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Sun 21st Jul 2019
Review: sailfish ONE
Posted by: Editor
Posted on: Tuesday 7th September 2010

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Jack Allison from Tri-Wetsuits ( reviews the Sailfish ONE. Now of course, you would expect a wetsuit retailer to sing the praises of a wetsuit they may have in stock. However, Jack makes no claims that it is the absolute fastest - indeed, he names others that he would rank ahead for that - but this interesting report highlights just why this suit might well be a good option for you.

And of course, Saifish products are available at other stockist's too - check out for more information.

Sailfish ONE

Owning your own wetsuit retailer is a rather idyllic situation to be in if you enjoy open water swimming. As such I was like a kid in a candy store when 50+ demo wetsuits turned up at the lake one morning in April, every size of the best wetsuits that money can buy laid out ready to be thoroughly put through their paces by both customers and myself.

Sailfish ONEHowever I have found myself drifting more and more towards one suit on the rail as the year has gone on; the Sailfish ONE. This is not to say that Sailfish's other offerings are bad and there are other manufacturers that do produce some excellent wetsuits and when I'm racing over a short distance and looking for pure speed I would almost certainly choose the Orca Alpha or the Sailfish G-Range.

But I'm not going to lie, racing is hard and these super flexible suits with minimal buoyancy don't make the experience overly comfortable. Yes they are very fast in the same way that a Formula 1 car is fast, but I wouldn't want to tour Europe in a Formula 1 car. The Sailfish ONE makes swimming easy, it is very buoyant and unlike many suits this is noticeable all the way through the body and into the legs; nice when you have been round the lake a few times and are beginning to get tired.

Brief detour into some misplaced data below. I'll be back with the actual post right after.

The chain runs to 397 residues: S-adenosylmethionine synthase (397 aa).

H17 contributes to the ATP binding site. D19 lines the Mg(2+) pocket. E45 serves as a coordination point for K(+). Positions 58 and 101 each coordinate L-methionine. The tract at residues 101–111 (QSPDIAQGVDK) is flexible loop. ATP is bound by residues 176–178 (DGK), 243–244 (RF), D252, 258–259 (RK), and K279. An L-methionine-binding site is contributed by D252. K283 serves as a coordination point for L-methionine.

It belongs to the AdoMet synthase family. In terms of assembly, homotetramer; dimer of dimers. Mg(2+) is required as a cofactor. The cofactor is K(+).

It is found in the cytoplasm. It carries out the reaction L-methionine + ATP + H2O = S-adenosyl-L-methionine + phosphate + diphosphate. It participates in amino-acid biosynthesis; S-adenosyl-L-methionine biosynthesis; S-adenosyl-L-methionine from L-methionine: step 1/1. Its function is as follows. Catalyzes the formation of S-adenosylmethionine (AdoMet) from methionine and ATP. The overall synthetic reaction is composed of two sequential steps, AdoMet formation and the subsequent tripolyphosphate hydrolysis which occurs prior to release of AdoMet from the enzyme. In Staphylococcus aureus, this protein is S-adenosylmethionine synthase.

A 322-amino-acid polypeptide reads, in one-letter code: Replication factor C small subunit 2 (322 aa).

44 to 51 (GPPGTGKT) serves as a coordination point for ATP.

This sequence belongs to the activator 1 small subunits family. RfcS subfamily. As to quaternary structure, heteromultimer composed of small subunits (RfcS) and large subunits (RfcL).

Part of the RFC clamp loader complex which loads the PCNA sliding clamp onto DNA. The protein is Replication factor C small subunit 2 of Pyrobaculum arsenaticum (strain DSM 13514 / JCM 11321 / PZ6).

I always tell our customers that there are just two things to look for in a wetsuit; the type of neoprene (and where it is used) and the quality of the liner. This is likely contrary to what you will have heard elsewhere that would instruct you to look for buoyancy and flexibility over anything else. This is of course correct but in all honesty buoyancy and flexibility are a product of the two aspects I mentioned earlier.

If you research wetsuits enough you will eventually hear of Yamamoto neoprene of various different grades; generally either #39 cell or #40 cell. Neoprene is essentially rubber that has air injected into it, hence why it is buoyant.

Usually the lower the number the thicker the neoprene has to be cut to achieve the same durability. This is why the Orca Alpha is more flexible and less buoyant than the Orca 3.8, because the Alpha is made with #40cell which is cut thinner than the #39cell neoprene of the 3.8 and is as such relatively less buoyant, buoyant suits tend to use #39cell because the thicker 5mm panels tend to be more supportive of a swimmers stroke than the more flexible #40cell.